Canadians' financial worries a cause for concern?

A new survey shows that over three-quarters of Canadians are worried about the state of their finances

Canadians' financial worries a cause for concern?

As Canada’s housing market continued to surge throughout 2021, the country’s mortgage debt reached its highest level for more than a decade – totalling $1.73 trillion by June.

That figure, a 9.3% increase over the previous year, was a potent illustration of the frenzy that has engulfed the market since the beginning of the COVID-19 pandemic as Canadians rushed to take advantage of slashed interest rates and the savings they had amassed during lockdowns and travel restrictions.

However, the days of those record-low rates appear numbered, with speculation mounting that the Bank of Canada could be ready to introduce its first benchmark rate hike since the beginning of the pandemic at its opening policy rate announcement of the year today (January 26).

With the Omicron variant having poured cold water over the hopes of a post-pandemic recovery in early 2022, recent reports have also indicated that a growing number of Canadians are uncertain or unsettled about their finances and what the future has in store.

In a survey carried out by Angus Reid and commissioned by member-owned financial co-operative Coast Capital Savings, 76% of respondents indicated that they did not feel in control of their financial situation, with debt and insufficient savings two of the most prominent reasons for that unease.

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Over a quarter (26%) of those surveyed indicated that “paying down credit card or mortgage debts” was their biggest financial worry, with 31% saying that not having enough money in their savings account was their main cause for concern.

It was perhaps unsurprising that such a significant percentage of respondents described debt as their main concern, with the housing market potentially in for a turbulent 2022, Coast Capital’s senior vice president – retail banking, Lisa Colangelo (pictured top) told Canadian Mortgage Professional.

“With house prices increasing and rates expected to rise over the next year, it’s making people think more about their finances specifically related to debt and their ability to purchase a home, carry a home and pay off the home,” she said. “It is directly aligned to the housing market as well.”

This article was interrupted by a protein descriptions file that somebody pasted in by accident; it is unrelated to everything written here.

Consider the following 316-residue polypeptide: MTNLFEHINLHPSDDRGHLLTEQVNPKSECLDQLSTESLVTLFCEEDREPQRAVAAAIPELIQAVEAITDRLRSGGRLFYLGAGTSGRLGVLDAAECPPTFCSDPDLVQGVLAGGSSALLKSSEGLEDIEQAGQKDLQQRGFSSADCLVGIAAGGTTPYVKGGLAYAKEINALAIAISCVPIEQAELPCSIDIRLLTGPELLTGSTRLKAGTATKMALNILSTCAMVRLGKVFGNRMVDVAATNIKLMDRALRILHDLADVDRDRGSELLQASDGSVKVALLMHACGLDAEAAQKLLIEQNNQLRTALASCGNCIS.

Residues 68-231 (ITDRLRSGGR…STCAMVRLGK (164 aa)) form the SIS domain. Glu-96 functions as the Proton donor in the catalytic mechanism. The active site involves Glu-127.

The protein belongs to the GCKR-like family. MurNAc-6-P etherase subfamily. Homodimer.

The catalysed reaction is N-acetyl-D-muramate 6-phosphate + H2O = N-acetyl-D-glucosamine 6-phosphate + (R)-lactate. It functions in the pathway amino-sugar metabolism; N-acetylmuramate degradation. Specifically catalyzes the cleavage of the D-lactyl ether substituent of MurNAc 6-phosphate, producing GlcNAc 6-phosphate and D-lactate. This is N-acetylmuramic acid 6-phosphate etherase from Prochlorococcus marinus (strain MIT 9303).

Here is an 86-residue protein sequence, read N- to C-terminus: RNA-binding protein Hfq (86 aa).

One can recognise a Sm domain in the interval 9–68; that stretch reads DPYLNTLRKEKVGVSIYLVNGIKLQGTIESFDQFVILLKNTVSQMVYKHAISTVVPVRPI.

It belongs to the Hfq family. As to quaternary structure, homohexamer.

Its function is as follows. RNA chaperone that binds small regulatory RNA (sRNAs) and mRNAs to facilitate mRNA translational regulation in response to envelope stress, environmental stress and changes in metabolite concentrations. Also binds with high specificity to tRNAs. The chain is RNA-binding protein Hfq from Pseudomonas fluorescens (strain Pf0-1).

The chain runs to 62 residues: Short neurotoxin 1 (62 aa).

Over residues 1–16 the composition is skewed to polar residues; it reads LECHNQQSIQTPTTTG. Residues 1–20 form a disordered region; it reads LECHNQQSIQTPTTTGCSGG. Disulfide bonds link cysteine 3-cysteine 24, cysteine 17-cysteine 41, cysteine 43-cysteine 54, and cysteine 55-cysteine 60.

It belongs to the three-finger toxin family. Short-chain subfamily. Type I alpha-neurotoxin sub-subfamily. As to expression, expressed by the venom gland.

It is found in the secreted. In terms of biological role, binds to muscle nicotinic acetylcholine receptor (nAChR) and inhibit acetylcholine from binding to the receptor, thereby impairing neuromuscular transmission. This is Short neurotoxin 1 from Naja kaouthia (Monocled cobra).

Equally predictable was the fact that young suburban families and so-called “metro millennials” were prominent compared with other age groups in reporting insufficient savings as a significant cause of stress.

That demographic has faced considerable hurdles in entering the housing market during the pandemic due to skyrocketing prices, an elevated mortgage qualifying rate and feverish demand across the country.

Read more: First-time buyers in Canada – will the landscape improve in 2022?

There’s room for optimism on the mortgage front, though, with Canada Mortgage and Housing Corporation (CMHC) revealing in its 2021 Residential Mortgage Industry Report last October that mortgages in arrears in Canada had actually reached a 30-year low during the first half of the year.

That was partly because borrowers who were granted a mortgage deferral were able to resume their regular payments, while increased consumer savings and a steady growth in disposable income also played their part in helping more Canadians make their monthly payments on time.

Mortgage delinquencies of more than 90 days also continued to decline across all different lender types, CMHC said – and the mortgage debt service ratio remained below pre-pandemic levels despite registering a marked increase.

Colangelo said that Canadians who were considering purchasing a home should enlist the assistance of a financial or mortgage advisor to plot the best course forward, with that remaining a realistic goal despite the growing financial worries noted in the report.

“If you’re thinking about getting into the housing market, the best approach is to speak to a financial advisor around how we can help you proactively prepare for the purchase of a home,” she said.

“Make sure that you have a proactive plan and [consult] an advisor so that they can work with you to help achieve that dream of obtaining homeownership.”  

In the midst of uncertain times, and the continuing unpredictability of the pandemic era, Colangelo said it was essential that Canadians develop a strategy around their finances to minimize any stress or worries that may build as a result.

“We’re seeing across the financial industry that people have become more aware of the fact that they need to save in the event that something unexpected happens,” she said.

“The pandemic has really elevated that need for people to save not only [for] retirement and savings, but also to pay down mortgage and credit card debt.”